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Interview with Miska Kaipiainen

“Lens contains everything needed to take control of your Kubernetes clusters”

Jean Kiltz
Kubernetes
© Shutterstock / Triff

Lens is an open source IDE for taking control of Kubernetes clusters. We spoke to the developer of Lens, Miska Kaipiainen, to find out about why he created it, what its features are and how to get it.

JAXenter: Hi Miska, how come you developed your own Kubernetes IDE?

Lens will connect to clusters using the credentials and configurations found in the kubeconfig file.

Miska Kaipiainen: Kubernetes will become (if it’s not already) the “OS” for the cloud. People will need to learn this “OS” to be meaningful in the future. We felt using mixed bag of UIs bundled by various K8s vendors or installing/creating your own UIs on top (using various open source UI projects, Grafana etc.) is not an ideal way to experience the future. There is clearly a need for a full K8s IDE that will integrate kubectl with real time cluster state visualization and make the most common actions required for developing, operating, monitoring or debugging apps running on top easily available. Also, since many people are dealing with multiple clusters on their daily work, making it easy to switch context between clusters and group them together in logical groups. All this without the need to necessarily install anything in-cluster.

SEE ALSO: Kubernetes: How to use readiness, liveness, and startup probes

JAXenter: How does Lens actually work?

Miska Kaipiainen: Lens will connect to clusters using the credentials and configurations found in the kubeconfig file. This file is required for anybody wanting to access their clusters using the kubectl tool so most people have this file already. It will also ensure the connection is secure and Kubernetes RBAC is enforced. Therefore, Lens will only display the stuff the user has access to. The view is 100% real time. It will update automatically if any changes are happening. Logs and cluster events are also streamed in real time.

The Lens built-in terminal is very powerful.

The Lens built-in terminal is very powerful. It is packaged with kubectl that will automatically match the version with the currently selected Kubernetes cluster API. The terminal will also ensure kubectl is always in the right context. The built-in terminal is also used for jumping into pods or machines whenever there is a need (debugging or some other reason).

Lens is a desktop application. It is available for macOS, Windows and Linux operating systems. It contains everything needed to take control of your Kubernetes clusters (including kubectl). Download is available from the Lens website.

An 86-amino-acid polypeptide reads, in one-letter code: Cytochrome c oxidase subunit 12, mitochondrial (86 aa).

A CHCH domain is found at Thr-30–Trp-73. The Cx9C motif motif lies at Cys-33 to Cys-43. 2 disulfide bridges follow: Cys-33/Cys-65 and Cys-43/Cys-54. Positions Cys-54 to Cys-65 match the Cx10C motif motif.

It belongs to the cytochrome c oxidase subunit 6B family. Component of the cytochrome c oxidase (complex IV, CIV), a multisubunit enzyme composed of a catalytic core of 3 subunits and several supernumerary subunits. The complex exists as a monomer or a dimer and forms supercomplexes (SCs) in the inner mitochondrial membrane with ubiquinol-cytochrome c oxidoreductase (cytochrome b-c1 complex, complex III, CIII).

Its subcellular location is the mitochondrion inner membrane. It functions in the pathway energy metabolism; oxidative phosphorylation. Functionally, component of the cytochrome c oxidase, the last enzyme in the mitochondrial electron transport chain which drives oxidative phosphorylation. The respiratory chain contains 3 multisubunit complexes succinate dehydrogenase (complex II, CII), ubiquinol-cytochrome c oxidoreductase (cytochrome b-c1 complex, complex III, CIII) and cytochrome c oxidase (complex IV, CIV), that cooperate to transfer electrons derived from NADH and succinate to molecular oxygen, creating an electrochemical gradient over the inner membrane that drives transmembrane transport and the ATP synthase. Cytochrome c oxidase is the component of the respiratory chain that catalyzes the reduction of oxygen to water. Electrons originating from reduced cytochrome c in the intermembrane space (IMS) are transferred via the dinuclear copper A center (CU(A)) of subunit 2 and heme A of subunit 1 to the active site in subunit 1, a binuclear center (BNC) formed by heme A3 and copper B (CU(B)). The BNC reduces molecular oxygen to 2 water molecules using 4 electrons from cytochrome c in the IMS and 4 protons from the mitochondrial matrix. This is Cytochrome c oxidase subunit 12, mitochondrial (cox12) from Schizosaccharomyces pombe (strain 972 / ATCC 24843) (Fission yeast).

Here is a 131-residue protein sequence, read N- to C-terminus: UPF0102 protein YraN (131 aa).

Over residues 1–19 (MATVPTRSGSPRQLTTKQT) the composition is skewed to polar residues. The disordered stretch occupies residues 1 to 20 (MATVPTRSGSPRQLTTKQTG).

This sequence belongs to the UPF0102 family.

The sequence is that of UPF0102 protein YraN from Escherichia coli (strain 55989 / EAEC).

JAXenter: What makes Lens different in comparison to other IDEs?

Miska Kaipiainen: Many people seem to enjoy the UI/UX more than some of the competing solutions. Also, it’s very fast to work with.

JAXenter: Are there already any big company supporters?

Miska Kaipiainen: We are not collecting names of our users. There are 3.5k+ stargazers on GitHub making it one of the most popular tools for Kubernetes. Browsing through the list of stargazers might give some idea of the users.

SEE ALSO: OpenShift 4.4 adds tech previews & improves efficiency

JAXenter: Have you already planned new features for Lens?

The users of this product will determine the future roadmap and features.

Miska Kaipiainen: Yes. At the moment this is a 100% community driven project and the users of this product will determine the future roadmap and features. We are 100% transparent and all ideas and upcoming features are visible on GitHub (issues or PRs). There is a constant flow of new features, improvements (and bug fixes) coming in. Since there is no commercial backing, all the upcoming features are coming from individuals who want to contribute to this project to make life better for all Lens users around the world.

JAXenter: Thank you for the interview!

Author
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Jean Kiltz works as an editor at S&S Media since March 2020. He studied History at Johannes Gutenberg-University Mainz

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